Python for Entrepreneurs Transcripts
Chapter: Source Control and Git
Lecture: Git Repositories
0:01 We had a chance to dabble with some of the basic Git commands on the command line.
0:04 Now we need to do a deep dive into the fundamentals of what a Git repository is.
0:09 You are going to use a Git repository to keep track
0:11 of all the changes in your source code that underpins your business;
0:15 let's say you are developing your application and you are happily hacking along
0:18 in a single source file, just getting started.
0:20 and you've decided "OK, I'm at a good spot, I want to save this",
0:23 so you use the "git init" command, you start adding changes with the "git add"
0:27 and the "git commit" commands and over time,
0:29 you build up file history in your Git repository for that file.
0:33 Now, of course a Git repository wouldn't be very useful if it was only for a single file,
0:37 it's going to keep track of all the changes in your entire project, your entire code base.
0:42 We could have several files or we could have as many files as we need,
0:46 and chances are you are going to have a single Git repository for your entire project.
0:50 And that way, it provides you with the ability to roll back to previous versions of your files
0:55 just in case you break something or just to understand
0:57 where you might have accidentally introduced the bug
1:00 when you were working on something late at night.
1:02 To recap what we did in a previous video,
1:03 we used the "git init" command in order to create a new Git repository,
1:08 that was an empty Git repository; we then added changes with "git add",
1:12 which puts files that we're trying to track into a staging area,
1:15 and then we used the "git commit" command in order to move those files
1:20 that were in the staging area into the permanent Git commit history.
1:24 Now a Git repository contains the entire history of all of your files,
1:28 with commits as pointers to the repository changes,
1:32 let's take a look at what this looks like in practice,
1:35 I've switched over into the Full Stack Python open source Git repository history,
1:39 I have about 1800 commits that I've made over the past four years
1:43 to the Full Stack Python code base.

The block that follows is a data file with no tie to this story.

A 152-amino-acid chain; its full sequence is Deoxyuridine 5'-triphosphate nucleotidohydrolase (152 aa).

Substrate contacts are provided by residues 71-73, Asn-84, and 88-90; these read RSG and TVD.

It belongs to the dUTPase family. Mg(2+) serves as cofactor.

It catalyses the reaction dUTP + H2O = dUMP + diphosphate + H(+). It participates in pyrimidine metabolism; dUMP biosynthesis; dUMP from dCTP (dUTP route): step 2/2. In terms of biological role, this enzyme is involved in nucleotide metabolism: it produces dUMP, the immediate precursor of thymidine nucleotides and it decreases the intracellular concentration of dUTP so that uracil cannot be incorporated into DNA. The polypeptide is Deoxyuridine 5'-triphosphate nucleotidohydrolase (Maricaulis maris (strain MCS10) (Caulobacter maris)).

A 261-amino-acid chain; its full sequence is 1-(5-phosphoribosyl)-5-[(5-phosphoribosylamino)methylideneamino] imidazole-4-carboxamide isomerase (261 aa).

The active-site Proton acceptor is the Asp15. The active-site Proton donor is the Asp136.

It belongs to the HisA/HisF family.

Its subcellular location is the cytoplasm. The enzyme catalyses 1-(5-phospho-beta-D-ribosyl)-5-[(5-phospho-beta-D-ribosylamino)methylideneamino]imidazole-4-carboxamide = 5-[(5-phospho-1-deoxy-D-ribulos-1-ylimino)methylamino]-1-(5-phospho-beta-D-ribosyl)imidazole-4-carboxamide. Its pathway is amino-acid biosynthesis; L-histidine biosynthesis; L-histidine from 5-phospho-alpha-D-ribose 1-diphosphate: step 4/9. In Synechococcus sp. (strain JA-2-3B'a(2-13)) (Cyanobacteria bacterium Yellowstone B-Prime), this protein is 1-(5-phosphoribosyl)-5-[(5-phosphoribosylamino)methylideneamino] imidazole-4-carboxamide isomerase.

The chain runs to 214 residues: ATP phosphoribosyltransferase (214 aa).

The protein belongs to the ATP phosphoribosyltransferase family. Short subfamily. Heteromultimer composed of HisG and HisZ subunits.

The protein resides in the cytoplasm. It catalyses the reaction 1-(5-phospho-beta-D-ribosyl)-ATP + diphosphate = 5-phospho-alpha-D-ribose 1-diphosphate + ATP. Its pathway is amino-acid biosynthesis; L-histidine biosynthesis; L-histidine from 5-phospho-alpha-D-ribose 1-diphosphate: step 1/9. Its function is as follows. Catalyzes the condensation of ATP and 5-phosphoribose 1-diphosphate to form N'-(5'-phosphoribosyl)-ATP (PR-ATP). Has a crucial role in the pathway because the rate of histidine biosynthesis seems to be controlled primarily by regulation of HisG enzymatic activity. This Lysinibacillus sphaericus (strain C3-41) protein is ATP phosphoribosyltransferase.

1:45 We can take a look at the most recent Git commits, with the "git log" command.
1:51 Now this is just showing me in reverse chronological order
1:54 what the most recent changes are that I made to the repository.
1:57 If we want to drill into any of these changes we can use the "git diff" command,
2:01 we can specify two commits and take a look at what the differences are
2:05 between those two commits.
2:06 In most cases you only have to use the first seven characters of the entire commit string
2:10 in order to specify which individual unique commit you want to take a look at.
2:15 Let's try to run this right now.
2:16 The "git diff" command is showing me the files that I actually changed,
2:20 so if we take a look at the third line and the fourth line here,
2:23 about-author.html, we can then glance down and see red where lines were removed
2:29 and green where I added something.
2:31 So in this case it really was just changing some in line CSS styling on the top banner
2:35 and if we press space bar, we are just going to go through more of the changes that were made,
2:40 but it looks like I was doing here was I changed the base template
2:42 and I made some changes to the top banner on the site
2:44 and that cascaded through all the HTML files.
2:47 So if we fly through all the changes here,
2:50 we'll see that all the HTML files that had that banner were changed,
2:52 seeing these changes and then taking a look at the commit messages is super helpful
2:55 for figuring out how changes were made over time to the repository.
2:58 So that's the "git log" an "git diff" commands.
3:01 Typically, you'd have one repository per project when you're working with Git repository
3:05 so I'd say as you are starting you side business, your project,
3:08 just start with the single Git repository and track those changes over time,
3:12 even if you are not working with anyone else, again, this is still really valuable,
3:15 even if you yourself mess something up and then months later
3:18 you need to hunt down what happened.
3:20 Now the one other bit about repositories containing
3:22 all of the changes that you've ever made to the source code,
3:25 is that the repositories can easily be copied and backed up on remote servers and services;
3:30 this is where services such as GitHub and Bitbucket come in.